Moretown bus crash

A Harwood school bus is perched on a roadbank after slipping backward off a slippery road in Moretown.

After a school bus carrying 24 students slid off a snowy Moretown road, it took school officials more than a day to paint a full picture of what happened and the severity of the accident.

On Thursday, Jan. 16, at about 7:20 a.m., a Harwood Union school bus slid off a steep section of Moretown Common Road. The rear of the bus was off the road in a drop-off, its undercarriage resting on the roadbank and its front tires inches off the ground.

All 25 occupants — the 24 students and the driver — were fine, and the students made it to Moretown Elementary School a little more than an hour later, but what outraged parents was how they heard about the severity of the incident. An email to parents from Brigid Nease, school superintendent, said the bus slid off the road into a ditch and had to be towed out, but parents thought that minimized the incident. Stories from students on board were more severe, and a photo of the ditched bus was circulating around the internet.

It was snowing hard last Thursday, but the buses were running on their usual schedule. While one bus route was delayed — waiting for the road ahead to be sanded — another bus lost traction while climbing a hill on Moretown Common, then slid backward and over the road bank, its rear end extending into a drop-off.

Police and Moretown’s fire department and road crew were called to assist 30 minutes after the slide. A half-hour later, Moretown Elementary School Principal Mandy Couturier sent an email to all parents, saying two buses were arriving late, and at 3:10 p.m. Nease sent an email to parents.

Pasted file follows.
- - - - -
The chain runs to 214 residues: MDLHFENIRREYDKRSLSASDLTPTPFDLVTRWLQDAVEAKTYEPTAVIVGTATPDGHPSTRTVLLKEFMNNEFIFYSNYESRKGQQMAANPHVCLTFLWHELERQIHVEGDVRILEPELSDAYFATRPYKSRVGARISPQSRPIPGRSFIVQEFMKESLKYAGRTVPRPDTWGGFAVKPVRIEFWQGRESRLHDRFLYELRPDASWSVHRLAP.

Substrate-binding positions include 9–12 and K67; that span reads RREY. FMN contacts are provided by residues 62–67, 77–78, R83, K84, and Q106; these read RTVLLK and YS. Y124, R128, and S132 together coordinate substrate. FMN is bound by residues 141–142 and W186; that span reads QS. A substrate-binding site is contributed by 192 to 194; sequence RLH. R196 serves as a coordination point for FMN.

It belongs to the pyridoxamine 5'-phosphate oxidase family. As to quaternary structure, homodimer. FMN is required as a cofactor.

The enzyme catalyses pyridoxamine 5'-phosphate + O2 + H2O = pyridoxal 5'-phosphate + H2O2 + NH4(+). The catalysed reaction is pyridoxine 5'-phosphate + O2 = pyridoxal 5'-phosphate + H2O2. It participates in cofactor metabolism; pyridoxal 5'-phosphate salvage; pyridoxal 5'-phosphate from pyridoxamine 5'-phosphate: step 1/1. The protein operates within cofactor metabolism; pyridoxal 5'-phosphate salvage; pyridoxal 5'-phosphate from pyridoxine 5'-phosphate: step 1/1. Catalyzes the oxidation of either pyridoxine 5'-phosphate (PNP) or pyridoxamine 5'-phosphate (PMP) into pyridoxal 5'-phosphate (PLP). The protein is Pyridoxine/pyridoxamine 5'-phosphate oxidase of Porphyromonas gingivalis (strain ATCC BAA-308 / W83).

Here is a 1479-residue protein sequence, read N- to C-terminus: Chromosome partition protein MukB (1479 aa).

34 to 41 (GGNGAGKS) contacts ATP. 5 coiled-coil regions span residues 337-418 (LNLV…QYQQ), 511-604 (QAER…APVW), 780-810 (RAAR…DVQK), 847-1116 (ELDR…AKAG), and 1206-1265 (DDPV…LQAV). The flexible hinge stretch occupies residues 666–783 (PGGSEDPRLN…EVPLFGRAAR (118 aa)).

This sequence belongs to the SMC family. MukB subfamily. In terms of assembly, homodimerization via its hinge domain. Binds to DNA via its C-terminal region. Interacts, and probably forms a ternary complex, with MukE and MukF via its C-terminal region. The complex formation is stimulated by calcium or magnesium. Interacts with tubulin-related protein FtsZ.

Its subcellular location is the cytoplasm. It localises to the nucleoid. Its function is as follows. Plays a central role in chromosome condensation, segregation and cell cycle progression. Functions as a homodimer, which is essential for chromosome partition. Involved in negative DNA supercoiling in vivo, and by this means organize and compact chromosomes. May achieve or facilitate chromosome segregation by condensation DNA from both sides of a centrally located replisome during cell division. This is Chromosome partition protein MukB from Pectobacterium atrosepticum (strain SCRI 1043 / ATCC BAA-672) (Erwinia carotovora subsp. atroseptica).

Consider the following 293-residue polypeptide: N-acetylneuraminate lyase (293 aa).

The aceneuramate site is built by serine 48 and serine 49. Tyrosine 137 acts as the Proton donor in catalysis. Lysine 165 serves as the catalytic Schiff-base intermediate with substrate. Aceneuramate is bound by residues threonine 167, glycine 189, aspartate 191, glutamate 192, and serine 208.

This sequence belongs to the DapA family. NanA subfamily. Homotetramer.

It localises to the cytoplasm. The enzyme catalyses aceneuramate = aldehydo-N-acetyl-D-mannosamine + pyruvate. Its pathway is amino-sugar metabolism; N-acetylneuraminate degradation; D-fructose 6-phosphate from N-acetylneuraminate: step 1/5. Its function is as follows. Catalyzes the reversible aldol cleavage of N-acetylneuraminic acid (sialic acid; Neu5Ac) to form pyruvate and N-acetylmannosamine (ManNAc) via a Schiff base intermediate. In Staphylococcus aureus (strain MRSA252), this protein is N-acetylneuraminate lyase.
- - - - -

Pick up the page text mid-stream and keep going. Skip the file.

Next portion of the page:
Nease said the bus driver “called in to report he was off the road and had slid into a ditch. All our safety protocols were followed,” adding that the tire tread was adequate, and the driver didn’t seem to be at fault. Nease said later in a press release that she didn’t know the severity of the accident when she wrote that first email.

After seeing photos of the bus hanging off the road on social media, “my stomach dropped,” Nease said. “Obviously, this was hardly a ‘bus stuck in a ditch.’ If we had the correct information, of course we would have communicated with parents and staff very differently.”

She wrote the first email based on a report she received at 2:35 p.m. from First Student, the district’s bus provider, and said it failed to communicate the severity of the accident.

Jennifer Mitchell, manager at First Student, acknowledged the problem in an email to Nease and said there was a “definite breakdown in communication” that kept the district in the dark and First Student would address the issue.

Nease stood by her decision to follow the normal bus schedule on that snowy Thursday.

“Our district spans 42 miles from end to end and conditions can vary widely. Weather can change very quickly, squalls show up, and road conditions can vary. Neither a closure or delay was indicated based on the reports I had,” she said. A delayed opening would have subjected drivers to worse conditions, she said.

“Heavier snow was expected after 8, making midmorning the difficult time, and then to taper off in the afternoon. This was a very unfortunate accident that could happen anytime anywhere in a Vermont winter.”

Nease said she expects to receive full details, and a photo if possible, of any future incidents.

Show us you enjoyed this content by becoming a newspaper subscriber.

We use a Facebook Comments Plugin for commenting. No personal harassment, abuse or hate speech is permitted. Comments should be 1000 characters or fewer. We moderate every comment. Please go to our Terms of Use/Privacy Policy "Posting Rules and Interactivity" for more information.